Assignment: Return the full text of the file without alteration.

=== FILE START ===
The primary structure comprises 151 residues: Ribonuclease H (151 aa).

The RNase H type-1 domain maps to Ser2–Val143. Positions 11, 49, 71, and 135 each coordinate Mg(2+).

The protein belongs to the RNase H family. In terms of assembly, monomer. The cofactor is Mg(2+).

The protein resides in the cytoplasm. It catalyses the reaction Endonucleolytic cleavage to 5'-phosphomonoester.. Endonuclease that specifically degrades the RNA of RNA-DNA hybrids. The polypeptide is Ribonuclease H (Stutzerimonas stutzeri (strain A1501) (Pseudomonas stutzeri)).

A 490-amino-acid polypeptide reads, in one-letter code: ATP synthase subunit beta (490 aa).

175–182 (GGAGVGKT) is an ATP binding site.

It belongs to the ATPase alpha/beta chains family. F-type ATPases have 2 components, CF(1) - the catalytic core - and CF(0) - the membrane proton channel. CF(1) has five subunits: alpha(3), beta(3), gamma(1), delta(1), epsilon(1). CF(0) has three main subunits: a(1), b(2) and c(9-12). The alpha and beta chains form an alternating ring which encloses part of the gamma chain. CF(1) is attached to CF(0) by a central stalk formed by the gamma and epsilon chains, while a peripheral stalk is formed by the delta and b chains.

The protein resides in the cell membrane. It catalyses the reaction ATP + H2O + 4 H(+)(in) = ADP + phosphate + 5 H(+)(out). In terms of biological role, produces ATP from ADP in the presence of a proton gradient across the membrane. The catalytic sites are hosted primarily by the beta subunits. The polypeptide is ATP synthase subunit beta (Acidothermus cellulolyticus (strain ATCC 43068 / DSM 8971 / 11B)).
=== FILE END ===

The primary structure comprises 151 residues: Ribonuclease H (151 aa).

The RNase H type-1 domain maps to Ser2–Val143. Positions 11, 49, 71, and 135 each coordinate Mg(2+).

The protein belongs to the RNase H family. In terms of assembly, monomer. The cofactor is Mg(2+).

The protein resides in the cytoplasm. It catalyses the reaction Endonucleolytic cleavage to 5'-phosphomonoester.. Endonuclease that specifically degrades the RNA of RNA-DNA hybrids. The polypeptide is Ribonuclease H (Stutzerimonas stutzeri (strain A1501) (Pseudomonas stutzeri)).

A 490-amino-acid polypeptide reads, in one-letter code: ATP synthase subunit beta (490 aa).

175–182 (GGAGVGKT) is an ATP binding site.

It belongs to the ATPase alpha/beta chains family. F-type ATPases have 2 components, CF(1) - the catalytic core - and CF(0) - the membrane proton channel. CF(1) has five subunits: alpha(3), beta(3), gamma(1), delta(1), epsilon(1). CF(0) has three main subunits: a(1), b(2) and c(9-12). The alpha and beta chains form an alternating ring which encloses part of the gamma chain. CF(1) is attached to CF(0) by a central stalk formed by the gamma and epsilon chains, while a peripheral stalk is formed by the delta and b chains.

The protein resides in the cell membrane. It catalyses the reaction ATP + H2O + 4 H(+)(in) = ADP + phosphate + 5 H(+)(out). In terms of biological role, produces ATP from ADP in the presence of a proton gradient across the membrane. The catalytic sites are hosted primarily by the beta subunits. The polypeptide is ATP synthase subunit beta (Acidothermus cellulolyticus (strain ATCC 43068 / DSM 8971 / 11B)).